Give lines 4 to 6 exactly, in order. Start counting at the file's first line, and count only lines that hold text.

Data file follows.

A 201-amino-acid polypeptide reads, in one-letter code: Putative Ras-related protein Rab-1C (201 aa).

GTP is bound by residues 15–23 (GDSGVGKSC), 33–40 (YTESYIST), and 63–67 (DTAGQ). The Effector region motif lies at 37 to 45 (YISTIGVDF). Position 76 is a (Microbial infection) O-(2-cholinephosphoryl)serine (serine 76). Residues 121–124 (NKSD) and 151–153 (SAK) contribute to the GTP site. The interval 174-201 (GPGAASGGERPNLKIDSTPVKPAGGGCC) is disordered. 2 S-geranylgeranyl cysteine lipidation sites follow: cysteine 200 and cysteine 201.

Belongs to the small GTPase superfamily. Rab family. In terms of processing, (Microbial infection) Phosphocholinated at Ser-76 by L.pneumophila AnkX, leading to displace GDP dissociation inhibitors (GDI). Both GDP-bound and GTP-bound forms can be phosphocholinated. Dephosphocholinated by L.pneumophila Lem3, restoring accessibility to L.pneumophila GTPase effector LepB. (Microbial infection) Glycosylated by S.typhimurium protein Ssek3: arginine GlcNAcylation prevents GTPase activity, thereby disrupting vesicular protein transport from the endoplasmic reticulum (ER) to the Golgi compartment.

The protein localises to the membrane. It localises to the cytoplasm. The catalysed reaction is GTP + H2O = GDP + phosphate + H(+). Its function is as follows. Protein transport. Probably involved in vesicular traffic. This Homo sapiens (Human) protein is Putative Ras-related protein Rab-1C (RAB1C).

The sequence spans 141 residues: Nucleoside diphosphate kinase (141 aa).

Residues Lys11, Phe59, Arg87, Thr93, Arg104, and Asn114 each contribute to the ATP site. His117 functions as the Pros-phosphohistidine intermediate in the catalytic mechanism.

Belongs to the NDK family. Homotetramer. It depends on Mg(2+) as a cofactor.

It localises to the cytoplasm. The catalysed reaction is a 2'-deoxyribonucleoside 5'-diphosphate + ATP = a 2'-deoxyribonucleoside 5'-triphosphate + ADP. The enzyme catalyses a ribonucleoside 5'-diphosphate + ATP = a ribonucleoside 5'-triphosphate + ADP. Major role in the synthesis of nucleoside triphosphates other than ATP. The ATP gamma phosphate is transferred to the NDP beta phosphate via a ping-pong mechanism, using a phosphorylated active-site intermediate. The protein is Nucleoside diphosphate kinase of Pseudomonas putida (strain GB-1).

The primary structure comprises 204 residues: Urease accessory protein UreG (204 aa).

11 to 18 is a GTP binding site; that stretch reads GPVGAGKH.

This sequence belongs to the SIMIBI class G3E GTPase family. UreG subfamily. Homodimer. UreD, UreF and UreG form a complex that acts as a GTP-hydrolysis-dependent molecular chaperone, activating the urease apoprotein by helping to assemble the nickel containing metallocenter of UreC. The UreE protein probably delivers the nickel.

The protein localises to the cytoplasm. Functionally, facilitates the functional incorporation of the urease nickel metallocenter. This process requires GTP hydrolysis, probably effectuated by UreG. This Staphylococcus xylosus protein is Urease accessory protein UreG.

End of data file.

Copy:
The protein localises to the membrane. It localises to the cytoplasm. The catalysed reaction is GTP + H2O = GDP + phosphate + H(+). Its function is as follows. Protein transport. Probably involved in vesicular traffic. This Homo sapiens (Human) protein is Putative Ras-related protein Rab-1C (RAB1C).

The sequence spans 141 residues: Nucleoside diphosphate kinase (141 aa).

Residues Lys11, Phe59, Arg87, Thr93, Arg104, and Asn114 each contribute to the ATP site. His117 functions as the Pros-phosphohistidine intermediate in the catalytic mechanism.